The first relates to USD asset relative outperformance. U.S. investment markets have been surprisingly resilient of late. Traditionally, USD asset can be a safe haven trade, benefiting from times of turmoil. Thus, a continuation and/or escalation of the RU war could have return implication for USD assets irrespective of their fundamentals.

Secondly, I’m closely watching interest rates. I mentally model the investment markets and financial system as carry trades. Since carry trades use leverage, rising borrowing costs could force them to sell assets, and in a procyclical fashion. The RU war could intensify inflationary pressures, produce higher bond yields, and, as a result, raise carry trade related risks.

Third, I have my eye on China. It turned more authoritarian lately and seemed likely to invade Taiwan. I’m watching if China changes its political tune following the West’s response to Russia’s invasion of Ukraine. A return to its liberal path would be a welcoming investment sign, in my view. Continuing down its current one would give me pause.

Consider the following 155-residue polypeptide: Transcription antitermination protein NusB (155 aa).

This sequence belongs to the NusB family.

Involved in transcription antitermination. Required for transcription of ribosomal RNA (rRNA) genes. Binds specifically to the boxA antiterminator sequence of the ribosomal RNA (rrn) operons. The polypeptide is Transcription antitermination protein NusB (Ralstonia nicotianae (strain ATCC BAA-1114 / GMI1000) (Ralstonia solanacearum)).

Lastly, I’m simply watching for geopolitical escalations. Another world war would be harmful for capital formation of all stripes.

There’s a lot going on these days. Currently, I’m tracking these four issues. I wouldn’t be surprised if new ones arise soon.

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Seth Levine, CFA 

Investment Expert

Seth Levine is a professional, institutional investor focused on selecting high yield bond positions for a financial services company. He is also the creator of The Integrating Investor where he blogs about macroeconomic and investment strategy related themes. Seth holds a Bachelor of Science degree in Mechanical Engineering from Cornell University and is a CFA charterholder. You can learn more about Seth at www.integratinginvestor.com and follow him on Twitter at @SethLevine2. Please note that any opinions and views he expresses are solely his own and do not reflect those of his current or former employers.